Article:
18 Aug 2023

Posted on:

17 Aug 2023

0

# Resolved:Don't really understand what skewness means

You said in the positive skewed data the mean is bigger than median. Is it always so?

for example what if the dataset: 1, 2, 3, 4, 56, 57, 58

here the median is: 4

mean: 25.8

mode: 0

but in this dataset i provided the skewness according to the definition -skewness indicates whether the observations in a data set are concentrated on one side- isn't concentrated either on left or right side if we visualized it so there's no skewness -zero skew- and in the video mentioned when zero skew the mean = median unlike the dataset I provided!

So either I don't understand what does skewness mean or maybe not always when mean bigger than median so the data is positive skewed.

I really need some help to understand.

Instructor
Posted on:

18 Aug 2023

0

Hi Sayed,

Grea to hear from you.

Skewness is a measure of the asymmetry of a distribution. You're correct in your understanding that:

1) Positive skewness means the data is skewed to the right, with the tail of the distribution stretching further to the right, not the peak (the "hump" of the data set). In many cases of positive skewness, the mean is greater than the median.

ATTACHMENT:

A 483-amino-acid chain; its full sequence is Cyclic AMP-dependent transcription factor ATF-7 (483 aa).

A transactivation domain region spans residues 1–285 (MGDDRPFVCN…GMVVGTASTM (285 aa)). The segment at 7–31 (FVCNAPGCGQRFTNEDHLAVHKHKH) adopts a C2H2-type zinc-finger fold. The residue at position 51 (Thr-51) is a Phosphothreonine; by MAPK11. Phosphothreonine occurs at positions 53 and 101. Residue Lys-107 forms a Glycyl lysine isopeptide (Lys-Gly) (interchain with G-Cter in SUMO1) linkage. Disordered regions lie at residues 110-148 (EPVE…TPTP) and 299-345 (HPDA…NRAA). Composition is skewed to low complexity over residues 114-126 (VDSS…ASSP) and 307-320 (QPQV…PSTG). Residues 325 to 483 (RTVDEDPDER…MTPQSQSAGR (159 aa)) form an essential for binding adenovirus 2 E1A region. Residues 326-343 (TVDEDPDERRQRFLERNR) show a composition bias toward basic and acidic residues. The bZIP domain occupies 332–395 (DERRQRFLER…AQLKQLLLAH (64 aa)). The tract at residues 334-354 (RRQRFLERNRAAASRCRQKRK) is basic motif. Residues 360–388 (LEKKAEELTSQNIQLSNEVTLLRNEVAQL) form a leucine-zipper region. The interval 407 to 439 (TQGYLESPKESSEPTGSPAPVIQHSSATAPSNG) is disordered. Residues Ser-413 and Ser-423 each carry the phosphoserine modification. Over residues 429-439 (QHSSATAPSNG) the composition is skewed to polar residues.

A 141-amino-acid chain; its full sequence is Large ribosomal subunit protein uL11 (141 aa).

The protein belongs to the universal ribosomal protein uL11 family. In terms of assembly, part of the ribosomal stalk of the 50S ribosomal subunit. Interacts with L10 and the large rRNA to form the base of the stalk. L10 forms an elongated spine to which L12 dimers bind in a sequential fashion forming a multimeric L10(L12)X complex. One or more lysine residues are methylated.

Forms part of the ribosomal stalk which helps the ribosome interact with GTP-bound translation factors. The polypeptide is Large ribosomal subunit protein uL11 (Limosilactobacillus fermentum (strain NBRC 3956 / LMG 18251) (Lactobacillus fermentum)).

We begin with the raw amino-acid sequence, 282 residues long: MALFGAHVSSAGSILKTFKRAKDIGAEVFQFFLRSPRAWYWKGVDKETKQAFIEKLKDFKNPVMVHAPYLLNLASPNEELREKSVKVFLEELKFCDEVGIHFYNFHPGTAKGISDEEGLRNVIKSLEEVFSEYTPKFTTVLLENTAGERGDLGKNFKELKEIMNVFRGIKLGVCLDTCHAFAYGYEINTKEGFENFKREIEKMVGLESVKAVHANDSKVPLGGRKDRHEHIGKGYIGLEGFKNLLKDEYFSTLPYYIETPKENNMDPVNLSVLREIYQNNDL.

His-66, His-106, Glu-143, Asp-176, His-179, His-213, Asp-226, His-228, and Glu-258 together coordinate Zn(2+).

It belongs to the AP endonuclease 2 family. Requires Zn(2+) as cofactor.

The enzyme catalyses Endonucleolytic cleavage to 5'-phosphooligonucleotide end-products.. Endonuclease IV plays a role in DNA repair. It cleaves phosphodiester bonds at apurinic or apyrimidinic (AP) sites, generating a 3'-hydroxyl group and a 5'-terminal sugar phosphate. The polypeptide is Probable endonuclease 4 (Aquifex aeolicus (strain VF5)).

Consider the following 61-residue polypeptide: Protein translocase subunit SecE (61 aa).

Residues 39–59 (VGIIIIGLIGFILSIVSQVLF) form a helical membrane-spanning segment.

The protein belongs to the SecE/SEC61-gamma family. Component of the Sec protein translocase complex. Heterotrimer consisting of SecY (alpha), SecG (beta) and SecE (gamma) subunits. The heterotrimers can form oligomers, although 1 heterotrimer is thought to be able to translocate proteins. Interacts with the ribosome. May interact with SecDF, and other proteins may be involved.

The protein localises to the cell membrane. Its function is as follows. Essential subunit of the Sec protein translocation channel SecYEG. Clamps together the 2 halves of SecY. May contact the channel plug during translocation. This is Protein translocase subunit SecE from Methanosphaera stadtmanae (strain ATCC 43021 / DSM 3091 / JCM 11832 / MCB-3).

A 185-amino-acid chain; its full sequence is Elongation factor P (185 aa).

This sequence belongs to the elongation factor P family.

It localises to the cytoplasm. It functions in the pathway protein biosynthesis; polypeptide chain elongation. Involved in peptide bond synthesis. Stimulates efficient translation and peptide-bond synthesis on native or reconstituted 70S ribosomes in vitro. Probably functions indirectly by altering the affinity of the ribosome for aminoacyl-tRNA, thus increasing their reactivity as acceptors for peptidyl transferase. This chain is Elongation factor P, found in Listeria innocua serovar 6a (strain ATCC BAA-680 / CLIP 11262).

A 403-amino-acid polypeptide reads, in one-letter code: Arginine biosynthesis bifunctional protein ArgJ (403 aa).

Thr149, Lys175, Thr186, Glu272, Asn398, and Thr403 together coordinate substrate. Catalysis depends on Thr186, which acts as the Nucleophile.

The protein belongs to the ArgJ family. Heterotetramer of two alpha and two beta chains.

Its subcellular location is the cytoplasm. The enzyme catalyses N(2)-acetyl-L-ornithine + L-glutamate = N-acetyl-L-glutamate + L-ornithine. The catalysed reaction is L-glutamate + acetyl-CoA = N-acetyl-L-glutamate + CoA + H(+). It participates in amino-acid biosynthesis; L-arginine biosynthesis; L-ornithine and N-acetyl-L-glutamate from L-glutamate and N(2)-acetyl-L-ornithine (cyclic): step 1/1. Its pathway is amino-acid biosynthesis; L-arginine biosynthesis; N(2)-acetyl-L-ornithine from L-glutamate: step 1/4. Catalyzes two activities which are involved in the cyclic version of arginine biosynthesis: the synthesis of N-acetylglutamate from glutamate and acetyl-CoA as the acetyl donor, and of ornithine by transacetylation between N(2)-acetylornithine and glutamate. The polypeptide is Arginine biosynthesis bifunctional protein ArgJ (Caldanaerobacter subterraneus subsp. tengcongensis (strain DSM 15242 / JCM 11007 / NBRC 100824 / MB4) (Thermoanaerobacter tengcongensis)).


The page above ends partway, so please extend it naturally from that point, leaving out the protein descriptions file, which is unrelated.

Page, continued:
2) Negative skewness means the data is skewed to the left, with the tail of the distribution stretching further to the left. Here, the mean is typically less than the median.
3) Zero skewness ideally implies that the data is perfectly symmetrical, and therefore the mean and median are the same.

However, the relationship between mean, median, and skewness is more of a general observation than a strict rule. While the mean being greater than the median often indicates positive skewness, there can be exceptions, especially for small datasets or datasets with peculiar characteristics.

In your dataset: 1, 2, 3, 4, 56, 57, 58, there's a clear gap between 4 and 56. This gap causes a "jump" in values. If you were to plot this dataset as a histogram or dot plot, you would observe two clusters of data points. The left cluster (from 1 to 4) and the right cluster (from 56 to 58).

Though the mean is greater than the median, this dataset isn't a classic example of a positively skewed dataset with a single, smooth tail stretching to the right. It's more of a bimodal distribution (two peaks) because of the two clusters. Hence, the typical relationship between mean, median, and skewness doesn't neatly apply here.

In summary, while the relationship between mean, median, and skewness can be a useful guideline to get a quick sense of the shape of a distribution, it's always a good idea to visualize the data to get a complete picture. There are also statistical measures of skewness that can be computed to get a more quantitative sense of the distribution's shape.

Best,
Ned